A rich history and heritage surround Ayrshire, and it has had an influence far beyond its own boundaries over the centuries. Woven into the area's past are the lives of kings and heroes.
William Wallace had his roots here and Robert the Bruce, perhaps the most celebrated of Scotland's kings, was born at Turnberry. The very first Scottish parliament, held after his victory at the Battle of Bannockburn, was held in Ayr itself.
Mary Stuart was born at Linlithgow Palace on 7th December 1542, the daughter of James V of Scotland and Mary of Guise. Six days after her birth her father died, and she became Queen of Scotland. From her infancy, Scotland's rival pro-English and pro-French factions plotted to gain control of Mary. Her French mother was chosen as regent, and she sent Mary to France in 1548.
Mary lived as part of the French royal family. In April 1558 she married the Dauphin Francis; she secretly agreed to bequeath Scotland to France if she should die without a son. In July 1559 Francis succeeded his father, becoming King Francis II, and Mary became Queen of France as well as of Scotland. In addition, many Roman Catholics recognised Mary Stuart as Queen of England after Mary I died and the Protestant Elizabeth I succeeded her to the throne in November 1558.
Mary Stuart's claim to the English throne was based on the fact that she was the grand-daughter of Margaret Tudor, sister of Henry VIII - Elizabeth's father. To the Roman Catholics, Mary's claim appeared stronger than Elizabeth's because they viewed Henry's marriage to Anne Boleyn as illegal. Mary's young husband, Francis II, died in December 1560 after a reign of 17 months. Mary, who was about to become 18 years of age, was left in a difficult position. Unwilling to stay in France and live under the domination of her mother-in-law, Catherine de Medicis, she decided to return to Scotland and take her chances with the Protestant reformers.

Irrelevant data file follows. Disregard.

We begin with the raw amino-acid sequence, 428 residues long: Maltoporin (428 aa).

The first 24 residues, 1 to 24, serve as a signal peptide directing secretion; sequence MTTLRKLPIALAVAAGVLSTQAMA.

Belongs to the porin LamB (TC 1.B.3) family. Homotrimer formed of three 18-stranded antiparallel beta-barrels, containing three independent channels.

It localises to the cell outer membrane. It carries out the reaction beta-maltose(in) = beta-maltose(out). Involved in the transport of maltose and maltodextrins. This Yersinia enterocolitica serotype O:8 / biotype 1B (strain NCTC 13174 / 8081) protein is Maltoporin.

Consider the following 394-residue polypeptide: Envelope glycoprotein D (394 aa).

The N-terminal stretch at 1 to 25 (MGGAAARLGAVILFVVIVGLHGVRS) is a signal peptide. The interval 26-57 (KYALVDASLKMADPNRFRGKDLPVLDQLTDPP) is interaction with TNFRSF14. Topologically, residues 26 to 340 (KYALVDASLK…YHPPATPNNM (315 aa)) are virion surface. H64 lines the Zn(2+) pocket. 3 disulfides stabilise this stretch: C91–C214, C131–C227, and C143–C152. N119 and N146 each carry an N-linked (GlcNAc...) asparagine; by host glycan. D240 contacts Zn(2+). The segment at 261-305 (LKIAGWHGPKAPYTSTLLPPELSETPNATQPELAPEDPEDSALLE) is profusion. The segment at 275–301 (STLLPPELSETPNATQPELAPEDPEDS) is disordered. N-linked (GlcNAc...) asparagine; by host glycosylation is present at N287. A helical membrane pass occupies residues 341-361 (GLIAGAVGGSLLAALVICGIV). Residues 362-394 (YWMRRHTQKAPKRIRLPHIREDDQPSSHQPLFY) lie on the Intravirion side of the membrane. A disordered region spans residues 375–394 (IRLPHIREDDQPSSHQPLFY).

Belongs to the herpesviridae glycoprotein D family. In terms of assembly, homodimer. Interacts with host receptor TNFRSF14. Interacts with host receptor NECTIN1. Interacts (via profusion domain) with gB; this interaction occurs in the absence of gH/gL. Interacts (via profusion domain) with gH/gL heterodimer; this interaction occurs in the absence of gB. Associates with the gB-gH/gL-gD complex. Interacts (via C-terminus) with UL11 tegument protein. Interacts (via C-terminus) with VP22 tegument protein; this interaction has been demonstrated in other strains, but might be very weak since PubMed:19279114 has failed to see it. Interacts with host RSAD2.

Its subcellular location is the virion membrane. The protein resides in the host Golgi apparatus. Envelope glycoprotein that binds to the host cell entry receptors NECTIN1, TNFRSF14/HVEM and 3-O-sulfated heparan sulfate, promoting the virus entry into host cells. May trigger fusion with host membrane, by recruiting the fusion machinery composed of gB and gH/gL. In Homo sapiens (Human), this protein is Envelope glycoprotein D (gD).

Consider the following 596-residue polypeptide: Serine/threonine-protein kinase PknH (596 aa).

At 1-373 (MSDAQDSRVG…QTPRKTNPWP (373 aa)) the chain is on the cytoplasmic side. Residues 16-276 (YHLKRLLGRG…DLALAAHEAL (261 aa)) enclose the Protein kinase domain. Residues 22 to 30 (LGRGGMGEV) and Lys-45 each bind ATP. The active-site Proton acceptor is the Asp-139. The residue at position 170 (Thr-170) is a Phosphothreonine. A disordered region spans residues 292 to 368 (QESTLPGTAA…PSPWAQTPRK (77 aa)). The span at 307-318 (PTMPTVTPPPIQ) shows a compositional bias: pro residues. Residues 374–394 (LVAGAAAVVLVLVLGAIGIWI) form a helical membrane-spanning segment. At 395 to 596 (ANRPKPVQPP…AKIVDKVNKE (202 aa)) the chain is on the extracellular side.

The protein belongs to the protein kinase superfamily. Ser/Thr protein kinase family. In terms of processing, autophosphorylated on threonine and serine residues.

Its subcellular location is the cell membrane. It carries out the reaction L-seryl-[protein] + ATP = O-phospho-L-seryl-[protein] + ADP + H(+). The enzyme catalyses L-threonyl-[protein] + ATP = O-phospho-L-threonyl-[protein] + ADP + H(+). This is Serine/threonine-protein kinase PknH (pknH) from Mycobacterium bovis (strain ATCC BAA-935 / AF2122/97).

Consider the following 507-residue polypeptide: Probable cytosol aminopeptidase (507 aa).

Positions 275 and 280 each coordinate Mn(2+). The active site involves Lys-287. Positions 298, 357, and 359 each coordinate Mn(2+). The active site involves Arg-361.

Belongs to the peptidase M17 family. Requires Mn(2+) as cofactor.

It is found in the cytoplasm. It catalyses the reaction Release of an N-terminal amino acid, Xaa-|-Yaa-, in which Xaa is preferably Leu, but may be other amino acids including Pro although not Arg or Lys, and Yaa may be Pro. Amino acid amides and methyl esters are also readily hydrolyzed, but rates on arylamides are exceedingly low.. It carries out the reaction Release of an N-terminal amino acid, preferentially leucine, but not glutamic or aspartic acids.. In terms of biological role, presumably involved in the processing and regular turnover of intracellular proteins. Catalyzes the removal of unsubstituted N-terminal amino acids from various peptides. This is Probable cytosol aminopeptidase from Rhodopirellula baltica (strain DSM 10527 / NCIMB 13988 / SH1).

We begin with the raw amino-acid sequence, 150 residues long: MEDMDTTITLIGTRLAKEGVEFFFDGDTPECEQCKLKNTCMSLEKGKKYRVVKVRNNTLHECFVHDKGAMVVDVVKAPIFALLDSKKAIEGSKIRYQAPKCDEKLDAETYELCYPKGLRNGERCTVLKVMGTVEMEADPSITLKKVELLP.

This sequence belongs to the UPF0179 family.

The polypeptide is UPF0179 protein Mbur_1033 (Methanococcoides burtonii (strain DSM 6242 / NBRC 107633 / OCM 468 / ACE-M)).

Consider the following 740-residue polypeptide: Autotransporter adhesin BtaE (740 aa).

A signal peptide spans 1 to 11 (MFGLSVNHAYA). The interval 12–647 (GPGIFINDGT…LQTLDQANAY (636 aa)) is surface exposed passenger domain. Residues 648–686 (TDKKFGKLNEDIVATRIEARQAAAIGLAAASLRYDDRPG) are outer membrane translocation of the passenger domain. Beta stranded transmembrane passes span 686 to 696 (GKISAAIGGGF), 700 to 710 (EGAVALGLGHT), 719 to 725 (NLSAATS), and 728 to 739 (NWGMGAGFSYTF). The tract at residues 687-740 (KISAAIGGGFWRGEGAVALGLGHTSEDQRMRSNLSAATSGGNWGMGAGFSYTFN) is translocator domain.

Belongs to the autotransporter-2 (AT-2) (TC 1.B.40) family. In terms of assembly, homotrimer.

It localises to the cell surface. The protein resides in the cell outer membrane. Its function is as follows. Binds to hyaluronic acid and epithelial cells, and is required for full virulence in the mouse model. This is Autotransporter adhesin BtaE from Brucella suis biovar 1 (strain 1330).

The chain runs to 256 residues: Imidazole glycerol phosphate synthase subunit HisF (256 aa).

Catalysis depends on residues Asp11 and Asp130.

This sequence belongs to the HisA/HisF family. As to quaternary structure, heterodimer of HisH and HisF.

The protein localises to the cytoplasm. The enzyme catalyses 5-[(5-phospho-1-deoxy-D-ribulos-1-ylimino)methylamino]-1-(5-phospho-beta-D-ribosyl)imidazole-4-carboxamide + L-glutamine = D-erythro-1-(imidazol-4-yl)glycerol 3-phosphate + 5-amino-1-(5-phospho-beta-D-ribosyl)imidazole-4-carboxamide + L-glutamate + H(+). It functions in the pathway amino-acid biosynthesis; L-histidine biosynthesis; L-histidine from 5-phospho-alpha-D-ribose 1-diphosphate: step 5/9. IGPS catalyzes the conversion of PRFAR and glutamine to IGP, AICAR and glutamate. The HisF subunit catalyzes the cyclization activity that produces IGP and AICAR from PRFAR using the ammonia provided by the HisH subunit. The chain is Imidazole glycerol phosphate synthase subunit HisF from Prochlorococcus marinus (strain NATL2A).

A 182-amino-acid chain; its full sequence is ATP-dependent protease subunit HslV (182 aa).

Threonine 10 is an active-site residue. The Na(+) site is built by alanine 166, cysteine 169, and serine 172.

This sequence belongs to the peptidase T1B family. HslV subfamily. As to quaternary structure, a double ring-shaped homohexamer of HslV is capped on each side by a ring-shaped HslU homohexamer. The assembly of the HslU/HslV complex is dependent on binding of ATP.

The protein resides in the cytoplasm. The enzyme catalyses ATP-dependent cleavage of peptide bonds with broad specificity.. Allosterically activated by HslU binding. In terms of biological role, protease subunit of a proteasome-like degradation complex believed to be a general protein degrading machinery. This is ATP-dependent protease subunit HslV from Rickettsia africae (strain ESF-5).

The Cromwellian Conquest 1651-60: Following his conquest in 1651, Oliver Cromwell built massive fortifications at places like Ayr, Inverness and Perth to keep Scotland under control. He also imposed a single parliament which covered Scotland, England and Ireland, although this was little more than a nod in the direction of Scottish parliamentary representation, as most of the Scottish members were officers in Cromwell’s occupying army.
Almost universally, the Scots hated Cromwell's occupation, with very few actively participating with the regime. This tense situation lasted until Cromwell died in 1659 and the regime crumbled without his guidance. Within a year, Charles II was restored to the throne and Scotland’s parliament operated once more.
"The building radiates history. As the owner and restorer, Davey, took us through the floors, each connected by a winding stone staircase, he pointed out a number of seemingly innocuous features that were actually evidence of a much less-luxurious past!"